They are not yin/yang, because they do not represent the sides of a unity, the heads and tails of one coin, nothing like that. Their difference is way too essential. It is order versus chaos, and a random insane undead King is the epitome of chaos. It's not even good vs. evil - that is why, as you correctly said, we can hardly say CK is evil. Evil implies a design; it also implies knowledge of good; it thrives on good and is, thus, its counterpart. Random isn't counterpart of anything, not even of order; an order regroups or crumbles and falls, and still the crumbled parts are vestiges of past order - random doesn't know even its basic rudiments, because its principle is random (sorry for the tautology).

    I agree, however, that it's not how CK was presented to us in other, earlier books. I think it's because human mind (the author's in this case) didn't quite grasp the concept of the absolute adversary, - one that is beyond not only good or evil, but also the whole scheme of things, - and tried to rationalize his intents and behavior.

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    bears are back!!!!!!!!!!!!!!!!!!!!!!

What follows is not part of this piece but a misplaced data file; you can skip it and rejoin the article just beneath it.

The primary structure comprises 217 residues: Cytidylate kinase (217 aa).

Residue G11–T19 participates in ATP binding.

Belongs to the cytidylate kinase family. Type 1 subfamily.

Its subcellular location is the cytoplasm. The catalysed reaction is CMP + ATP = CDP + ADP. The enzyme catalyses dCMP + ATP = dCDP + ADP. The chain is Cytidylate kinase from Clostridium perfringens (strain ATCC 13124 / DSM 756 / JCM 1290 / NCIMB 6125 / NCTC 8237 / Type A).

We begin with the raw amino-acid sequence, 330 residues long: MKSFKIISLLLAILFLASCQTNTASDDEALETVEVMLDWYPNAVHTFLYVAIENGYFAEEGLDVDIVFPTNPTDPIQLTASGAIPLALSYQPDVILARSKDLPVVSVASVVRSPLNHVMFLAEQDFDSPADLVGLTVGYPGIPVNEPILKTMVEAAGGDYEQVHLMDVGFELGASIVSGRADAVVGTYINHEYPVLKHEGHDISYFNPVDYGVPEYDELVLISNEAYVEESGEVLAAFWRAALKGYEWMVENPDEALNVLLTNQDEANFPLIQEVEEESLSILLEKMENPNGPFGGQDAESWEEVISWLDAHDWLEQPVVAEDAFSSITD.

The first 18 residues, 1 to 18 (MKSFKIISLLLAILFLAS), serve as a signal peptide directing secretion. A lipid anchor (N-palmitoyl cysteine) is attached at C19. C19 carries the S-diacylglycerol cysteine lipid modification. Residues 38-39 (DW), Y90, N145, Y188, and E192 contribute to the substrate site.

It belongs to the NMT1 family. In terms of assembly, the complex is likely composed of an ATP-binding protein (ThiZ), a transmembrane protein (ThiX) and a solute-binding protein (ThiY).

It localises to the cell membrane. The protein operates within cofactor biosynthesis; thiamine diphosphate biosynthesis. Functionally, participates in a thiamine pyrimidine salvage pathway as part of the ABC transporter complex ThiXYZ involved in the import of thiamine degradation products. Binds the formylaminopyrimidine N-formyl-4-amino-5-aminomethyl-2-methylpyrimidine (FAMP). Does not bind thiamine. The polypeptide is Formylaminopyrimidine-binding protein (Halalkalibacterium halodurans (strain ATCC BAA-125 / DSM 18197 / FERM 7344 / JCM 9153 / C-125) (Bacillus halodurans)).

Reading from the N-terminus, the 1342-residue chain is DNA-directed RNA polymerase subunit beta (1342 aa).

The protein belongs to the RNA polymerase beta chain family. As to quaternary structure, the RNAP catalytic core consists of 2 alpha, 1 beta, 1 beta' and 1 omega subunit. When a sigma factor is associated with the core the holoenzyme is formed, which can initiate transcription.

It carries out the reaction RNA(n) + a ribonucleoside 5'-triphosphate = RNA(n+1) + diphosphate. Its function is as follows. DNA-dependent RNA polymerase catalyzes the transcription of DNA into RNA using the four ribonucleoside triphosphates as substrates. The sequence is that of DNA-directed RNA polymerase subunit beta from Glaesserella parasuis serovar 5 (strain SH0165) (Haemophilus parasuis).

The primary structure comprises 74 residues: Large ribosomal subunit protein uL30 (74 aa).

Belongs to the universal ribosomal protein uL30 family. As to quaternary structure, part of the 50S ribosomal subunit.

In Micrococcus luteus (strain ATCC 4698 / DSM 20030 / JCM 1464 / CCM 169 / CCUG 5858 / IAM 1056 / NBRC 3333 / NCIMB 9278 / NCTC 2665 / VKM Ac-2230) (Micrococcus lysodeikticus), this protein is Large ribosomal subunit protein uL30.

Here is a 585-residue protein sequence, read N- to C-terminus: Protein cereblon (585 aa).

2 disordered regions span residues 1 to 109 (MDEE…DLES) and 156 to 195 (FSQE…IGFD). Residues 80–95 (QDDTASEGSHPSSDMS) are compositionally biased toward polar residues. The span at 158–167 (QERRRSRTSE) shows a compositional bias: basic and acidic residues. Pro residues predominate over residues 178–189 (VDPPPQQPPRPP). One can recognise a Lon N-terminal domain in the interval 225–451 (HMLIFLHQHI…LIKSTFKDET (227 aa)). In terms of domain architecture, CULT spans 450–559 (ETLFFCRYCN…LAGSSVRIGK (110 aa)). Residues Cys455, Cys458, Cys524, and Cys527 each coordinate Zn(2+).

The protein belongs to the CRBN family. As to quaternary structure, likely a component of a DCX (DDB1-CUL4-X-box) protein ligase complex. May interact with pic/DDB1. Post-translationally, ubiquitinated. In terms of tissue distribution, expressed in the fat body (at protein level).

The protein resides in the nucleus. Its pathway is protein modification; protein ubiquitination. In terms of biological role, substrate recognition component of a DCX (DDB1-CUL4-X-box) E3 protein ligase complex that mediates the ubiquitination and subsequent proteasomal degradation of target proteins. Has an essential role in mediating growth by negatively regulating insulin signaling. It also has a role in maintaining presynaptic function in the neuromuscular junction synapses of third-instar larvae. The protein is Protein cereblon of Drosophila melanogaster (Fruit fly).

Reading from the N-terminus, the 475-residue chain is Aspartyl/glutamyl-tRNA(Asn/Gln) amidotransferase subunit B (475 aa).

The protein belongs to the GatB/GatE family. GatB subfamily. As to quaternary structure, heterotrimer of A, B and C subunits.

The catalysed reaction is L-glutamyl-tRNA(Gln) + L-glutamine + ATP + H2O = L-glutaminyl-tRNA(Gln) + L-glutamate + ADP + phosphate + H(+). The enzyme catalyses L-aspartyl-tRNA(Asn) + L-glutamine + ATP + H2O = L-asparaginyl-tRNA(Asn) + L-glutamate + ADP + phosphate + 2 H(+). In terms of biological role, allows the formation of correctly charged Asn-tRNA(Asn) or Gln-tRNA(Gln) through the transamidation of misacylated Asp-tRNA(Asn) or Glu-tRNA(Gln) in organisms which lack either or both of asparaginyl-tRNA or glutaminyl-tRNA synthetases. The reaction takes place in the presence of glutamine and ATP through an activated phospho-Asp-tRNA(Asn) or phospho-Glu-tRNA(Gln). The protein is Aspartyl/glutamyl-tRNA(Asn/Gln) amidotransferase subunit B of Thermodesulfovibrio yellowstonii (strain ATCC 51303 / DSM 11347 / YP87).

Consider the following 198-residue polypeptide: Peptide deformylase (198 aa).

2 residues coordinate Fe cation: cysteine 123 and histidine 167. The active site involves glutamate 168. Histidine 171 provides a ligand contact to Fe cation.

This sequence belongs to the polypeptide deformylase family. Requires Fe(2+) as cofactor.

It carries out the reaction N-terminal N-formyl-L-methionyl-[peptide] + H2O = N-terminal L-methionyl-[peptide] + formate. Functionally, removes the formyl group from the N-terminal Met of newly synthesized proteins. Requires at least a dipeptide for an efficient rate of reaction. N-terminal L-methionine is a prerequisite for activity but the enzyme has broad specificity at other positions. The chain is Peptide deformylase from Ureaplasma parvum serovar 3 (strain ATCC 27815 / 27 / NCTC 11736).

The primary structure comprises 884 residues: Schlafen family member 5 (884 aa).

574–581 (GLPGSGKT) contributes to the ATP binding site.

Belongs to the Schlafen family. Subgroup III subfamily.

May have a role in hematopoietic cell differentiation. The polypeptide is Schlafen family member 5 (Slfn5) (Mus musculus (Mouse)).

13. #213
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    I have to admit that I'm at a severe disadvantage in this debate because 1) I read DTVII for the first and only time in 2004 and the constant battering of time has eroded most of its contents from my memory, and 2) what little I do manage to remember is filtered across time by my 18 year old self (how old I was when I read it) and as such some of the heavier philosophical implications went right over my head.

    Having said that, wasn't it stated explicitly somewhere in the series that CK was the personification of evil?
    Growth. Decay. Transformation.

    Quote Originally Posted by Girlystevedave View Post
    I'm just nodding my head the whole time thinking "ok, stop now, please."

  14. #214
    The Tenant Jean has much to be proud of Jean has much to be proud of Jean has much to be proud of Jean has much to be proud of Jean has much to be proud of Jean has much to be proud of Jean has much to be proud of Jean has much to be proud of Jean has much to be proud of Jean has much to be proud of Jean's Avatar